Various legends are attached to the alternative name for John Dory, St. Pierre or St. Peter.
One of them, the most common, says that Saint Peter, who was one of Christ's apostles but also a fisherman (he was repeatedly represented pulling nets and his occupation is specified in the Bible), declared the fish excellent and touched it with his index finger.
In another, the same St. Peter, on the order of Christ, captured this fish and pulled a gold coin from its mouth.
And in a third, he is said to have caught this fish, grasped it between his fingers to kill it, but released it when he heard it groan (which it actually does, like the robin fish, when it is out of the water).
This mystery has never been solved, especially as, although the John Dory lives in almost all the seas of the world, it is absent from the waters around Galilee, where Christ lived with his apostles. Nevertheless, St. Peter is the patron saint of fishermen and sailors.
Like all fish, a fresh John Dory will have shiny scales, bright eyes, red gills, and a pleasant sea smell.
When purchased as fillets, the flesh should be firm and elastic.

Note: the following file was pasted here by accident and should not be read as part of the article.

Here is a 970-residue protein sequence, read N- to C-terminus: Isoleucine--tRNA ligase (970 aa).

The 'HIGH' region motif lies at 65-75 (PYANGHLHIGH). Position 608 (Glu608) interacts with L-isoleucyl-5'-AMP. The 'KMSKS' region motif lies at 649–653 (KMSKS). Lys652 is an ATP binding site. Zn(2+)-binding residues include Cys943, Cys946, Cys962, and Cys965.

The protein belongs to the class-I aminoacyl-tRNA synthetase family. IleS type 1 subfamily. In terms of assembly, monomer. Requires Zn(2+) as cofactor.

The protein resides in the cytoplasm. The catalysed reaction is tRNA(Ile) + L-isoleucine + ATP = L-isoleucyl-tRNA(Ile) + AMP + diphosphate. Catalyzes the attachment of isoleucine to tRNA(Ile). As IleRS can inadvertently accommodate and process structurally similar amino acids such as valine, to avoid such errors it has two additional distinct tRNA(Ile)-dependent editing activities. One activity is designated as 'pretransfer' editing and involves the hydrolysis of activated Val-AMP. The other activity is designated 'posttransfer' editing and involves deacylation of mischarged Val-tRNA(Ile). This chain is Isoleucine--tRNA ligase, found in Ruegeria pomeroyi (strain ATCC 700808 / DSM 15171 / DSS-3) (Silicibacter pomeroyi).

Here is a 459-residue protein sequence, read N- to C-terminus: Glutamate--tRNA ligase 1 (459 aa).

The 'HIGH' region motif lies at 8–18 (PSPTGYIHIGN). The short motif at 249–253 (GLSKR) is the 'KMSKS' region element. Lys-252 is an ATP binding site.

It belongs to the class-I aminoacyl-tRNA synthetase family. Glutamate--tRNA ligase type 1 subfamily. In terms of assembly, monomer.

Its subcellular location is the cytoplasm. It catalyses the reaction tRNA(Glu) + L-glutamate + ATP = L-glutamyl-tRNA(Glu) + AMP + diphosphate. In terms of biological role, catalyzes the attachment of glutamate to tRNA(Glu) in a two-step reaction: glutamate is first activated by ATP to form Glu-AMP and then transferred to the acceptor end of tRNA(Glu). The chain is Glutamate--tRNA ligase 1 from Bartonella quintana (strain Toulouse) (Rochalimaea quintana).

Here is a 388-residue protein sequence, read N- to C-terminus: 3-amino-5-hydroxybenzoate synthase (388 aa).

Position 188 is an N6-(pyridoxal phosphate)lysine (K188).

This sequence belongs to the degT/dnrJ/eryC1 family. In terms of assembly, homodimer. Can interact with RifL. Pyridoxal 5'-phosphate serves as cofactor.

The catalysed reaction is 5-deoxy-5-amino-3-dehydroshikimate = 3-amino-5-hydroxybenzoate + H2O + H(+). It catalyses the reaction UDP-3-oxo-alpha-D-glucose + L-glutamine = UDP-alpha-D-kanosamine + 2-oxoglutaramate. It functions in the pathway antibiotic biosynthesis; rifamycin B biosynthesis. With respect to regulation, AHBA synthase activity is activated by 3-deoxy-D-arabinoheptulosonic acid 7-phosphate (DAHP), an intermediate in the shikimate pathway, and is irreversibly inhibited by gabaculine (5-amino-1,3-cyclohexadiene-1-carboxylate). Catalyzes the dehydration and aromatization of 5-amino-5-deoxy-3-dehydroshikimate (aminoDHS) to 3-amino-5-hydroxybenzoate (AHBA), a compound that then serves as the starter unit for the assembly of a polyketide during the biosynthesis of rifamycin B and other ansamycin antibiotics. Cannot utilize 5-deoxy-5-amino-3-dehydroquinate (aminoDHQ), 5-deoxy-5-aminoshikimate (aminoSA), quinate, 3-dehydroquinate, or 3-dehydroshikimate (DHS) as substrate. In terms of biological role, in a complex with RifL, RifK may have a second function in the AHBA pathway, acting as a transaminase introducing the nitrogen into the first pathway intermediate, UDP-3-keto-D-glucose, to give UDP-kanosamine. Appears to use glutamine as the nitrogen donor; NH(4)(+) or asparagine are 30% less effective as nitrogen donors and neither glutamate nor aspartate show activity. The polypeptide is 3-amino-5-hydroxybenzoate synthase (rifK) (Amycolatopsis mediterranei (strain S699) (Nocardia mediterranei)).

John Dory is sold fresh and whole, in vacuum-packed fresh fillets and as frozen fillets.
John Dory is never served whole because of the size of its head. The fillets are removed before or after cooking or it is cut into chunks.
John Dory can be steamed, baked, cooked en papillote, pan-fried gently, marinated, or added to a bouillabaisse or waterzooi. It is served with potatoes, mushrooms (fresh porcini go particularly well with it), or other vegetables.
The head, fins, and bones represent almost 60% of its weight: they are used to make stock.
Whole John Dory will keep in the refrigerator or cold room for a few hours after delivery.
Vacuum-packed fresh fillets will keep in the same way until their use-by date.
Frozen fillets should be put straight in the freezer without breaking the cold chain.
Like all fish, John Dory is rich in protein and contains no carbohydrates, but is a source of minerals and B vitamins. It is a very lean fish.
There are different species:
. John Dory (Zeus faber), which lives in the Atlantic, Mediterranean, and Black Sea
. Cape Dory or Cape John Dory (Zeus capensis), fished off the southern coast of Africa
. Pacific John Dory (Zeus japonicus).
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